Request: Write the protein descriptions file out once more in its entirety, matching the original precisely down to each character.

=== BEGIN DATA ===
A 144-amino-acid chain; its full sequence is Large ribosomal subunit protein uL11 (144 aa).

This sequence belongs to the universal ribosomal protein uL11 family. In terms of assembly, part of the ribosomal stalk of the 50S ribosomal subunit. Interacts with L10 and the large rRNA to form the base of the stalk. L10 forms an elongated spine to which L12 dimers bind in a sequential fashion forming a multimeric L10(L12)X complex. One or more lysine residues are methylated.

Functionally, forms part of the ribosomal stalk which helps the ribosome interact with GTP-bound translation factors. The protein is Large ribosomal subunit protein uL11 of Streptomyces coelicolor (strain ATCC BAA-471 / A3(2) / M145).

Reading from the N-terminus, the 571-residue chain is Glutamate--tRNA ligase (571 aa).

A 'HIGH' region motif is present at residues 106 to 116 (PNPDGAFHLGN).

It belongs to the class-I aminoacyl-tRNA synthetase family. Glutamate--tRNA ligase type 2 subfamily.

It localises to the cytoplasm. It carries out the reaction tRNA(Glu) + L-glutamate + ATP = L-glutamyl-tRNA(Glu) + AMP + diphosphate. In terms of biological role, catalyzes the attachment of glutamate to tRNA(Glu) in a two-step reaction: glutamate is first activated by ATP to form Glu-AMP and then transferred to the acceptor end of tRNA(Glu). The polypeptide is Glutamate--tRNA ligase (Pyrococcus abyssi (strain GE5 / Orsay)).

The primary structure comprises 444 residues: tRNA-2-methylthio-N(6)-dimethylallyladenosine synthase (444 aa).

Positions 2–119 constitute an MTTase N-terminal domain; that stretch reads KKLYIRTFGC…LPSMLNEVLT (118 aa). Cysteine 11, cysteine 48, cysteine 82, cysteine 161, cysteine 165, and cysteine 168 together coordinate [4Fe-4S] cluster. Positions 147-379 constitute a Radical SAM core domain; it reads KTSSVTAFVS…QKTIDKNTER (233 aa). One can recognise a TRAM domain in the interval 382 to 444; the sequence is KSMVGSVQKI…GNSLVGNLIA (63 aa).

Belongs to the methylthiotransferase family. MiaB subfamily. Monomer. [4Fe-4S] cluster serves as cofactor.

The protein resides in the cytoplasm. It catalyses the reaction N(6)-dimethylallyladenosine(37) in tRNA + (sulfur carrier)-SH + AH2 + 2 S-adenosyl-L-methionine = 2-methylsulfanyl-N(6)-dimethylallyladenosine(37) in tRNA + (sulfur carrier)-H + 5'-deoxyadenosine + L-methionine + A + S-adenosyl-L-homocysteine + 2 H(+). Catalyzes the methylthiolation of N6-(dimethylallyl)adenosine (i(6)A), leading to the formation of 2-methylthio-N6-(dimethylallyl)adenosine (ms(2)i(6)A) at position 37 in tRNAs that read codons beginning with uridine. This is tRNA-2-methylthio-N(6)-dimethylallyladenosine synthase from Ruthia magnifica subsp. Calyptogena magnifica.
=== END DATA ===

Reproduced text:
A 144-amino-acid chain; its full sequence is Large ribosomal subunit protein uL11 (144 aa).

This sequence belongs to the universal ribosomal protein uL11 family. In terms of assembly, part of the ribosomal stalk of the 50S ribosomal subunit. Interacts with L10 and the large rRNA to form the base of the stalk. L10 forms an elongated spine to which L12 dimers bind in a sequential fashion forming a multimeric L10(L12)X complex. One or more lysine residues are methylated.

Functionally, forms part of the ribosomal stalk which helps the ribosome interact with GTP-bound translation factors. The protein is Large ribosomal subunit protein uL11 of Streptomyces coelicolor (strain ATCC BAA-471 / A3(2) / M145).

Reading from the N-terminus, the 571-residue chain is Glutamate--tRNA ligase (571 aa).

A 'HIGH' region motif is present at residues 106 to 116 (PNPDGAFHLGN).

It belongs to the class-I aminoacyl-tRNA synthetase family. Glutamate--tRNA ligase type 2 subfamily.

It localises to the cytoplasm. It carries out the reaction tRNA(Glu) + L-glutamate + ATP = L-glutamyl-tRNA(Glu) + AMP + diphosphate. In terms of biological role, catalyzes the attachment of glutamate to tRNA(Glu) in a two-step reaction: glutamate is first activated by ATP to form Glu-AMP and then transferred to the acceptor end of tRNA(Glu). The polypeptide is Glutamate--tRNA ligase (Pyrococcus abyssi (strain GE5 / Orsay)).

The primary structure comprises 444 residues: tRNA-2-methylthio-N(6)-dimethylallyladenosine synthase (444 aa).

Positions 2–119 constitute an MTTase N-terminal domain; that stretch reads KKLYIRTFGC…LPSMLNEVLT (118 aa). Cysteine 11, cysteine 48, cysteine 82, cysteine 161, cysteine 165, and cysteine 168 together coordinate [4Fe-4S] cluster. Positions 147-379 constitute a Radical SAM core domain; it reads KTSSVTAFVS…QKTIDKNTER (233 aa). One can recognise a TRAM domain in the interval 382 to 444; the sequence is KSMVGSVQKI…GNSLVGNLIA (63 aa).

Belongs to the methylthiotransferase family. MiaB subfamily. Monomer. [4Fe-4S] cluster serves as cofactor.

The protein resides in the cytoplasm. It catalyses the reaction N(6)-dimethylallyladenosine(37) in tRNA + (sulfur carrier)-SH + AH2 + 2 S-adenosyl-L-methionine = 2-methylsulfanyl-N(6)-dimethylallyladenosine(37) in tRNA + (sulfur carrier)-H + 5'-deoxyadenosine + L-methionine + A + S-adenosyl-L-homocysteine + 2 H(+). Catalyzes the methylthiolation of N6-(dimethylallyl)adenosine (i(6)A), leading to the formation of 2-methylthio-N6-(dimethylallyl)adenosine (ms(2)i(6)A) at position 37 in tRNAs that read codons beginning with uridine. This is tRNA-2-methylthio-N(6)-dimethylallyladenosine synthase from Ruthia magnifica subsp. Calyptogena magnifica.